Travelling in Mexico.. Galeana, Nuevo Leon

Galeana, a village in the Mexican state of Nuevo Leon that truly works on its future. Because it has a lot to offer, but it is not very known to tourism yet, they are willing to go the extra mile to make your stay comfortable.

On google maps we looked up where the Civil Protection unit was housed and we set course to that.

You have to know that the Civil Protection is a unit payed by the local government. These people are the real heroes in town. Smaller towns don´t have a fire station or ambulance service. The people who work for the Civil Protection are locals from the village who fill in those gaps.

Proteccion Civil Galeana

They are the local fire fighters, who arrive first when there is a fire or a car crash. Only when they need more material, fire fighters from nearby bigger towns come to help them.

They run the ambulances. Giving first aid to those who need it and bring them to the closest hospital.

They do mountain rescue. Risking their lives to help others in need.

But more important…..

They are a humble and proud team. They love their village and love to serve the people who live there and visit it.

I have a lot of respect for those guys and we discovered that they are very willing to help us when you come into a village, not knowing where to overnight yet.

Rolling in Galeana, it was very clear that the village is working hard to make a good first impression. The entrance road was wide and clean, with a nice stretch of grass and palm trees in the middle of the road to separate incoming and outgoing traffic.

We parked at the side of the road close to the civil protection unit so we could walk to them.

Explaining we were traveling from Spain, the girl on duty, directly made a call to the manager of the team. He rushed to the office and made a call to the lady mayor of Galeana, who gave him the OK to help us out in any way he could.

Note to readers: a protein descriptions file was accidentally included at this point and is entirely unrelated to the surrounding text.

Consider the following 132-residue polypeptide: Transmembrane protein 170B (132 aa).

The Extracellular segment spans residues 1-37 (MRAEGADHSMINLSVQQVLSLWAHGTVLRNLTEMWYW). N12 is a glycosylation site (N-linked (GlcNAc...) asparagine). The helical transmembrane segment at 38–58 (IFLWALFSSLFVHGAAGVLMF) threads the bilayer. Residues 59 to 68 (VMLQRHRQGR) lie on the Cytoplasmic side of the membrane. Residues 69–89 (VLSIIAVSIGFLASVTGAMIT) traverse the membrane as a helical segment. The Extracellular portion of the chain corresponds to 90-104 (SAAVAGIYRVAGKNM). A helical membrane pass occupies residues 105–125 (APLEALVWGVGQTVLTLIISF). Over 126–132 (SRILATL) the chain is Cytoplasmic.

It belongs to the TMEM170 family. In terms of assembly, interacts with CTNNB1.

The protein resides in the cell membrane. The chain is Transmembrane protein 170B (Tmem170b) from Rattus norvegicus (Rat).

How is that for hospitality!

They offered us a place to park on their premises, but the street was small and I didn´t feel like backing up all the way.

A few phone calls and the manager found us a place to park in a garden of a friend. A huge lawn and an easy access made it a perfect place to park and overnight.

From that moment on, a whole series of great things started to happen…..

(A funny story, but a good sum up of the hospitality we encounter everywhere in Mexico: the male of the couple who owned the land we were parked on, gave permission to do so, but forgot to inform his wife. When she came home after work, she found our rig parked in her garden. Remember that we haven’t met her husband yet, we didn´t even know his name yet. So when she came home all surprised, the only explanation we could give that someone called her husband and that he said it was okay.

Her reaction to that, was how we discovered to be most Mexicans…..

“Will you join us for dinner tonight?”

Before we met her husband, before we knew their names the first thing she did was open the doors to their home and invite us for dinner! Pure Mexican hospitality)

We indicated that we wanted to explore the village and asked for directions to the head of the Civil Protection. 5 minutes later a Civil Protection pickup truck pulled up and invited us for a short tour around the village. Complete with red and blue flash lights (police and civil protection seem to drive around with their flash lights on always), with us in the bed of the truck they treated us on a tour through the village.

Some kids were laughing at us when we passed by. We can only guess what they were thinking, but it must have looked funny.

Galeana is a nice little village with a typical square in the center where locals gather and relax. Food stands and ice cream carts are everywhere.
In the streets around the square, you will find shops of any kind. Sometimes they look like shops, sometimes like a garage and many people simply sell from their homes.

I noticed there were 2 good looking hotels on the square aswell. At that point I didn´t know what Galeana had to offer that would be interesting enough for tourists.

We would soon discover…..

Laguna De Los Labradores

Later that day, another pickup pulled up. In it was the owner of the local outdoor activities business ANDARIEGOS, Isaias Orr. He invited us to join him to the Laguna De Los Labradores (Yes, the Labrador Lagoon). A lagoon fed by a well, so no river ends up in it. He brought an inflatable kayak aswell.
Laguna De Los Labradores, Galeana

Even though it was not the most beautiful place you will ever see, it has nice views and it was very cool kayaking on the lake at sunset.

I can imagine sitting by this lake when its sunny and hot, cooling down is this lukewarm clear water.

When we returned to the RV, Isaias invited us on a Jeep Safari the next day.

Pozo Gavilán